Celebrating 500 Days of My Photo-Journalism Project ‘The State of London’

The most recent photos from my photojournalism project 'The State of London', 500 days since the project started.Please support my work as a reader-funded investigative journalist, commentator and activist.

 

Yesterday marked 500 days since I began publishing a photo a day on my Facebook page ‘The State of London’ — photos drawn from the extensive archive of photos that I’ve built up over the last six years on bike rides in all of London’s 120 postcodes (those which begin SE, SW, W, NW, N, E, EC and WC), plus some of the outer boroughs. You can see all the photos to date here.

I began publishing a photo a day on the fifth anniversary of when my project started, when I first began consciously to document the capital in photos, cycling from my home in Brockley, in south east London, down through Deptford to Greenwich, and then, in the weeks that followed, cycling relentlessly around south east London, much of which was unknown to me, and also finding routes I didn’t know to take me to central London and beyond. At the time, London was beginning to be under siege — by central government and the Mayor, Boris Johnson — in the run-up to the 2012 Olympics, with bikes banned on trains across the capital, and to get anywhere I had to cycle, which wasn’t always convenient, but it was certainly a good way of getting to know London’s streets.

The Olympics, of course, showed the Tory government in its full jingoistic, corporate and authoritarian malignancy. A bottomless pit of public money was opened up to pay for the Games, even as Tory-inflicted austerity was beginning to crush the capital’s poor, the River Lea was socially cleansed around the Olympic Park in Stratford, and, although I didn’t quite realise it at the time, the heavily-marketed “sexiness” and “cool” that come with being an Olympic city meant that it would be possible to establish a turbo-charged “property bubble” in the capital, even more giddily out of control than the one that had been cultivated by the New Labour government in the ten years before the crash. Read the rest of this entry »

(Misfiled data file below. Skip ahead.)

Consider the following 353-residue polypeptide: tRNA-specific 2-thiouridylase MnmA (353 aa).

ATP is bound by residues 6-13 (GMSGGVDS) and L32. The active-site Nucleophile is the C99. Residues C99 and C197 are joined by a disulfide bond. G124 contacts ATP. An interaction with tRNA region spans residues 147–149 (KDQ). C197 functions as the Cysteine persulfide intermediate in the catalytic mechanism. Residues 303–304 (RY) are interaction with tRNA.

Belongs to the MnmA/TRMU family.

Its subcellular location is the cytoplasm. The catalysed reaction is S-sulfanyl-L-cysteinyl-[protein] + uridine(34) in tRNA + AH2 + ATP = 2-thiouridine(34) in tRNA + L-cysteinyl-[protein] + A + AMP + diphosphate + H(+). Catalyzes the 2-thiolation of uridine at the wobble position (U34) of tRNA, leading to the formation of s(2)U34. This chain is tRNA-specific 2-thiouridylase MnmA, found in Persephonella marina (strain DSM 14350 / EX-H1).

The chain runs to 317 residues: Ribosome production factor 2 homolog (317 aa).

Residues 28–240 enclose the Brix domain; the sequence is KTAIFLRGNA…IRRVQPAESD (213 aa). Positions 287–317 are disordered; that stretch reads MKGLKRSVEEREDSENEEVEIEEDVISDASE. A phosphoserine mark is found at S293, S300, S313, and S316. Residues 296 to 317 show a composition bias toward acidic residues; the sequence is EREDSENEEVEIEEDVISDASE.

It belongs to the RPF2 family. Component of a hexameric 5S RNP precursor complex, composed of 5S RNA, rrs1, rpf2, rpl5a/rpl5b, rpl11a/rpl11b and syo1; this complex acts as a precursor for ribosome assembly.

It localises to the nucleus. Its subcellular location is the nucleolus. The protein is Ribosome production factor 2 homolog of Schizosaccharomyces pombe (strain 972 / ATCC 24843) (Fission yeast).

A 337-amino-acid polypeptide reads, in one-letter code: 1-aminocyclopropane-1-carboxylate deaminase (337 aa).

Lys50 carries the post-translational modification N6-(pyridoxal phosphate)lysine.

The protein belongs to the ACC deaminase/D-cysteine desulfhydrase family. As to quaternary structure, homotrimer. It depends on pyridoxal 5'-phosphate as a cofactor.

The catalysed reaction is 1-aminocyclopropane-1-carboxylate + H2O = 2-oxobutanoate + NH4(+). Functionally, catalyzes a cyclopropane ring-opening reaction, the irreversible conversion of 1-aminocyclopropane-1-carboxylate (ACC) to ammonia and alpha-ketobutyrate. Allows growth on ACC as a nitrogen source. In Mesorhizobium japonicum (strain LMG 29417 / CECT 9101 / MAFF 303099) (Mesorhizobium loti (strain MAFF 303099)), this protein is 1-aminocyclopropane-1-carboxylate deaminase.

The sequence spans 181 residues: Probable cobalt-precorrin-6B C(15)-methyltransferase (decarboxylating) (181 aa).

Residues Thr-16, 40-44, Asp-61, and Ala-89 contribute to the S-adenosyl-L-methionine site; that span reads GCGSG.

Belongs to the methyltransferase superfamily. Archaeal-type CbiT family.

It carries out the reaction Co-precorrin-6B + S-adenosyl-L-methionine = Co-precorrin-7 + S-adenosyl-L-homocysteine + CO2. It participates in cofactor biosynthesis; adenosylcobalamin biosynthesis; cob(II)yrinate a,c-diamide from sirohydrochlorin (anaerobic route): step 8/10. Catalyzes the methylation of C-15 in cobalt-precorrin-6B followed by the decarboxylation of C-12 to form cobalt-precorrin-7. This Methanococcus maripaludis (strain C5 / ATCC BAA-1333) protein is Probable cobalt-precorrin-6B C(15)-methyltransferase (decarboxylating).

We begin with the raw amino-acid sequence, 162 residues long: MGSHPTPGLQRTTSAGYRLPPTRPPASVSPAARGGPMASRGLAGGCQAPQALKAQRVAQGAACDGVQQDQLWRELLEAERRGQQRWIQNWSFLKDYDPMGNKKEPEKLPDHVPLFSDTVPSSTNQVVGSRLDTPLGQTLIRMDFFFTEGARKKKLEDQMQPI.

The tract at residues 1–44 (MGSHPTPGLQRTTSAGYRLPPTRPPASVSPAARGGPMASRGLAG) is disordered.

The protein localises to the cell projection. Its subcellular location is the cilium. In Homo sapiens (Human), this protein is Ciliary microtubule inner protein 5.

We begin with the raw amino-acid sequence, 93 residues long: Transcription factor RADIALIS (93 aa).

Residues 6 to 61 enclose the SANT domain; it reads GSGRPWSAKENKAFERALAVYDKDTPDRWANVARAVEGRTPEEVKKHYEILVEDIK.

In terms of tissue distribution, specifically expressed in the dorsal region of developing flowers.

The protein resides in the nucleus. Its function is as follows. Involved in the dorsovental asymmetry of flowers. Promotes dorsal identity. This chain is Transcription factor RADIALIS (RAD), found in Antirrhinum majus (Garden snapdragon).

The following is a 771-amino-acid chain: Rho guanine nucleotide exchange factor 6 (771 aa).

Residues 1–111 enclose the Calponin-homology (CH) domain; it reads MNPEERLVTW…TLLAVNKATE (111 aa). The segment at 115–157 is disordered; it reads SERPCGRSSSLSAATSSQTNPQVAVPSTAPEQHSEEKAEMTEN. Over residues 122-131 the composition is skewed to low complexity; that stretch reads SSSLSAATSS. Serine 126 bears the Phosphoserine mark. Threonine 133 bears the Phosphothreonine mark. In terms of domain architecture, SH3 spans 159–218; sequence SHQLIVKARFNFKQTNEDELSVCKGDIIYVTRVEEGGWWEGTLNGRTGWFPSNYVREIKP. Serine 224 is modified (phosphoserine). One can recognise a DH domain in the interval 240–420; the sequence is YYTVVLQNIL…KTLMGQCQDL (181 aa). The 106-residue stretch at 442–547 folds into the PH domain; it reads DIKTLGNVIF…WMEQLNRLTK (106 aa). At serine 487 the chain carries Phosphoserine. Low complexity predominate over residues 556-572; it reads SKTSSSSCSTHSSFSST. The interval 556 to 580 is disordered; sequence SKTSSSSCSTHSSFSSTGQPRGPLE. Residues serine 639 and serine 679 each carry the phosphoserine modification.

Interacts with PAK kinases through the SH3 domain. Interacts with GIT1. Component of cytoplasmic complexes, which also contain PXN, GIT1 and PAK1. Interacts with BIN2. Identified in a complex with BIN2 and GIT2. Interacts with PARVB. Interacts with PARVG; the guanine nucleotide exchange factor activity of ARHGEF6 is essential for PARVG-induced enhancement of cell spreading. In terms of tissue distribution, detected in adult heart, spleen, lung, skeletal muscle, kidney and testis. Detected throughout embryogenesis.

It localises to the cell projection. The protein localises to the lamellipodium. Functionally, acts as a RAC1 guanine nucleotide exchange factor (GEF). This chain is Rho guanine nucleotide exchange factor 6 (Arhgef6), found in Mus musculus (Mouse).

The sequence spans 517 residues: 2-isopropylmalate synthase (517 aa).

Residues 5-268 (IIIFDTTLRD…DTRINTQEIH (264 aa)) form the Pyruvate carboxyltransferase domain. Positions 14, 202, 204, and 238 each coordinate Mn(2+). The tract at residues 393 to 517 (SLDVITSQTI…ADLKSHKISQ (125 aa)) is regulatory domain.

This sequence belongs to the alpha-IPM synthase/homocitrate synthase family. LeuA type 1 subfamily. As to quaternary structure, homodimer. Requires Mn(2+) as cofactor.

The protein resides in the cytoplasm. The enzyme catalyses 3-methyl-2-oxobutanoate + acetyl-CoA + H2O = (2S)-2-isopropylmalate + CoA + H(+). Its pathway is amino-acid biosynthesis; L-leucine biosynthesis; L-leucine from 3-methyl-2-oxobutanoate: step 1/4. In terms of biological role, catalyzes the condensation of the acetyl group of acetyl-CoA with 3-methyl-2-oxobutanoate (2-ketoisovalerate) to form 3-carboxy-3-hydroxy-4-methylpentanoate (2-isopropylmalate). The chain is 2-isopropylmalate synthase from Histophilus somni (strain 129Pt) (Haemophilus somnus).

Year 2, Day 100 of My Photo Project, ‘The State of London’, Recording A City Gutted by Greed Since the Olympics

The latest photos from my photo project, 'The State of London', marking one year and 100 days since I first began posting a photo a day on Facebook.Please support my work as a reader-funded investigative journalist, commentator and activist.

 

Yesterday, August 18, marked one year and 100 days since I began posting a photo a day on ‘The State of London’, a Facebook page I established on May 11 last year, marking five years since I first began cycling around London on my bike, taking photos of whatever interested me. You can see all the photos to date here.

In the six years and three months since I began this photo-journalistic project, I have been out on my bike almost every day, cycling many thousands of miles across all of London’s 120 postcodes, and discovering that what interests me are the changing seasons, the changing weather, the River Thames and the capital’s other rivers, its canals, its parks, and my own idiosyncratic take on the built environment, in which I’m drawn to the old, the odd, the idiosyncratic, the run-down, the derelict and the abandoned, and also to social housing — the great post-war estates, currently facing an unprecedented threat from councils across the political spectrum, who, financially squeezed by central government, are entering into deals with property developers to demolish their estates and to build over-priced new developments from which almost all the existing tenants are priced out, an epidemic of social cleansing that is largely unnoticed by those who are not directly affected by it.